The Windrush scandal and the subsequent resignation of yet another Cabinet Minister, Amber Rudd, means that Theresa May’s continued occupancy of No. 10 Downing Street appears ever more insecure. Her political obituary has already been written on multiple occasions, and yet she continues to survive.
Has there ever been a British Prime Minister who has displayed such resilience when their odds of political survival looked so bleak?
Yes. His name is Harold Wilson.
These days Wilson is more commonly compared to David Cameron, as in 2016 when Cameron attempted without success to follow Wilson’s playbook on how to win a European referendum. However, in political style and temperament Wilson has far more in common with May than Cameron.
Richard Toye and David Thackeray University of Exeter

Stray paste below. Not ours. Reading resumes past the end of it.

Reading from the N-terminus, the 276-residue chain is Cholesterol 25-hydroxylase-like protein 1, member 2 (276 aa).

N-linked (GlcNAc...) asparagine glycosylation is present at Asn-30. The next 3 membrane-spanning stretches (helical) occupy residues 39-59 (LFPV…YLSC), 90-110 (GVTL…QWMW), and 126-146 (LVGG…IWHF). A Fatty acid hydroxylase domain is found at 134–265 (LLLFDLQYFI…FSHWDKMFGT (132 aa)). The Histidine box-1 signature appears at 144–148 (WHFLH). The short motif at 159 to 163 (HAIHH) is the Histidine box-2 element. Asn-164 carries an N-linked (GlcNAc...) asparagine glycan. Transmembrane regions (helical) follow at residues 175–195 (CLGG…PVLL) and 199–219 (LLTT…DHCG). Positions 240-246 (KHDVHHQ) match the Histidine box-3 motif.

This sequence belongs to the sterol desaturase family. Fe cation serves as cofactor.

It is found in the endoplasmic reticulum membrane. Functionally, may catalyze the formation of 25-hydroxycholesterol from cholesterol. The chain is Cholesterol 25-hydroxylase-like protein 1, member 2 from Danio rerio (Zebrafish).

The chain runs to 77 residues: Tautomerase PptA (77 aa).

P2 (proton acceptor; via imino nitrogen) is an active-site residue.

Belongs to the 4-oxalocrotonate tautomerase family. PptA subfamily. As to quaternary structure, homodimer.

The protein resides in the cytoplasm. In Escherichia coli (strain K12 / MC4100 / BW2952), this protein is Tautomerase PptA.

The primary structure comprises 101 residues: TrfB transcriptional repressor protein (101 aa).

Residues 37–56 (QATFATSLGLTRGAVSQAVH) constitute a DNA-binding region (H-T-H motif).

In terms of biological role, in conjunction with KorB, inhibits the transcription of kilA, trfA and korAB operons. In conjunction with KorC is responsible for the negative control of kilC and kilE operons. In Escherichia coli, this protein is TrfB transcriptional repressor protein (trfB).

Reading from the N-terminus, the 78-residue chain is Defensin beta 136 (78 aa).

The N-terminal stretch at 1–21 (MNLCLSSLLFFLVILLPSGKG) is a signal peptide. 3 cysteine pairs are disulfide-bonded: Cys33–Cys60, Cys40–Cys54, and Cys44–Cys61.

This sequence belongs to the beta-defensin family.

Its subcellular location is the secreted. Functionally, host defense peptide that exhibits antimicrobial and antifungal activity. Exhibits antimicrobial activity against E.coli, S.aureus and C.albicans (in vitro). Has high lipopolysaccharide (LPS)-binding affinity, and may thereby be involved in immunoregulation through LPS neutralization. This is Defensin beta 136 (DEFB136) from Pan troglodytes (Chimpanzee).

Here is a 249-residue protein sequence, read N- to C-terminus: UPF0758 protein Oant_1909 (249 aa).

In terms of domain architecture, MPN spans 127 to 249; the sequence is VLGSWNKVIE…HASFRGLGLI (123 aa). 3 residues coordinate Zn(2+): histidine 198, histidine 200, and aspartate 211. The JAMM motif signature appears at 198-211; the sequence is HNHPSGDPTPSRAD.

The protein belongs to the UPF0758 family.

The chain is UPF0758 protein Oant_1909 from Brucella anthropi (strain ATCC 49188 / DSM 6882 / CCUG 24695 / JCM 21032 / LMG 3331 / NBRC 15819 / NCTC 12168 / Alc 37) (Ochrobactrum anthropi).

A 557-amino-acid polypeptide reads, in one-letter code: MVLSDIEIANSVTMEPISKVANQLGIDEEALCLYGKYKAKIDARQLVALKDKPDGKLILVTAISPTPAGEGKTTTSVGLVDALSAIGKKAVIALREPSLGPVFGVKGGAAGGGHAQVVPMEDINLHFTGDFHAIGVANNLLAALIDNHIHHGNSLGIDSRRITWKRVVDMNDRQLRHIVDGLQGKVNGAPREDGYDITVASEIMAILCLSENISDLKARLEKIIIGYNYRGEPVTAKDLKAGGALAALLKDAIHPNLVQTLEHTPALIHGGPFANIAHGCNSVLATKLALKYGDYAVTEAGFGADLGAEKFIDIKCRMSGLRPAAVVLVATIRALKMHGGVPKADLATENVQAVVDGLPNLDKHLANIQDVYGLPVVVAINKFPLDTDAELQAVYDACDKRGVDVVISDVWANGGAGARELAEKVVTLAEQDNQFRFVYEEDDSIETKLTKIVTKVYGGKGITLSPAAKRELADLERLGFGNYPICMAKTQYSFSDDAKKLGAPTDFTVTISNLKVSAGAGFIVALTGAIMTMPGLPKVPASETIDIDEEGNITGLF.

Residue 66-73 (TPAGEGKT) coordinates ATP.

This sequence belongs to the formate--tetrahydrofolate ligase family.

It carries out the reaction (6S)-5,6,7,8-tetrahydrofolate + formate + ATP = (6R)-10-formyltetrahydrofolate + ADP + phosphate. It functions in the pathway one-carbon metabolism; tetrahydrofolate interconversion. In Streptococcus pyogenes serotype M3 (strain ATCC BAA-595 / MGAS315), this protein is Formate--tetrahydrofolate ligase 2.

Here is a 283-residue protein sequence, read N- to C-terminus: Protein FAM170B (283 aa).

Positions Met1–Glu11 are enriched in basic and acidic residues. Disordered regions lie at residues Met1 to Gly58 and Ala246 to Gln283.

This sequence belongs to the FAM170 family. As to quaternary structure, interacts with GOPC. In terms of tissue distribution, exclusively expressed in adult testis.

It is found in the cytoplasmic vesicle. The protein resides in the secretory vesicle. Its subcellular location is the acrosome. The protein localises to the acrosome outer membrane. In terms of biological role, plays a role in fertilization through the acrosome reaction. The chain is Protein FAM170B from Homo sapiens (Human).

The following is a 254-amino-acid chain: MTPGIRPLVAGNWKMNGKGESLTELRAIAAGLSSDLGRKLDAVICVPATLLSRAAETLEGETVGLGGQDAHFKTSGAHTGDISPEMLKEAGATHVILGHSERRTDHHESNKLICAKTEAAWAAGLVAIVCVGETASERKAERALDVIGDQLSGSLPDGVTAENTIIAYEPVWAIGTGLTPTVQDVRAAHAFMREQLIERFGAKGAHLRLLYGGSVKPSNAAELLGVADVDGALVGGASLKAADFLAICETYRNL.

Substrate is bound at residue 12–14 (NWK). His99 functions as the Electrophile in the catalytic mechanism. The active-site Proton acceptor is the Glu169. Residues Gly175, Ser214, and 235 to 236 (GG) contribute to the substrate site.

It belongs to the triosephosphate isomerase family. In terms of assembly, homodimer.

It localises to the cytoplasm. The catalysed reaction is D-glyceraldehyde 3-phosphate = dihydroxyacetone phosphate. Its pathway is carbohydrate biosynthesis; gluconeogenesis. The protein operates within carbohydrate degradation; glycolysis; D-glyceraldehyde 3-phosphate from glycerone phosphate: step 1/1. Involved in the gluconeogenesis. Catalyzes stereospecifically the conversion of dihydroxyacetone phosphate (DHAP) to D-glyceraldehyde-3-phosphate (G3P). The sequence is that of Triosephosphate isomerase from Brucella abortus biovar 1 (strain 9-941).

Forty years ago today Britain went to the polls to decide a crucial question: would the country remain in the European Economic Community (EEC)? It had only joined the EEC, the EU forerunner organisation, two years previously, and this was the first UK-wide referendum. When the votes were counted the results were emphatic. The nation had voted ‘yes’ to Europe by a two to one margin. The Labour Prime Minister Harold Wilson hailed the result, noting that no one in Britain or the wider world could be in doubt about its meaning. Margaret Thatcher, the recently-chosen Tory leader, observed that the ‘massive “Yes” vote could not have come about without a massive Conservative “Yes”.’ Today, as the British people prepare for a new European plebiscite, what lessons can be learned from the experience of 1975? Continue reading “In Wilson’s Shadow: Why the 1975 Europe Referendum Still Matters”→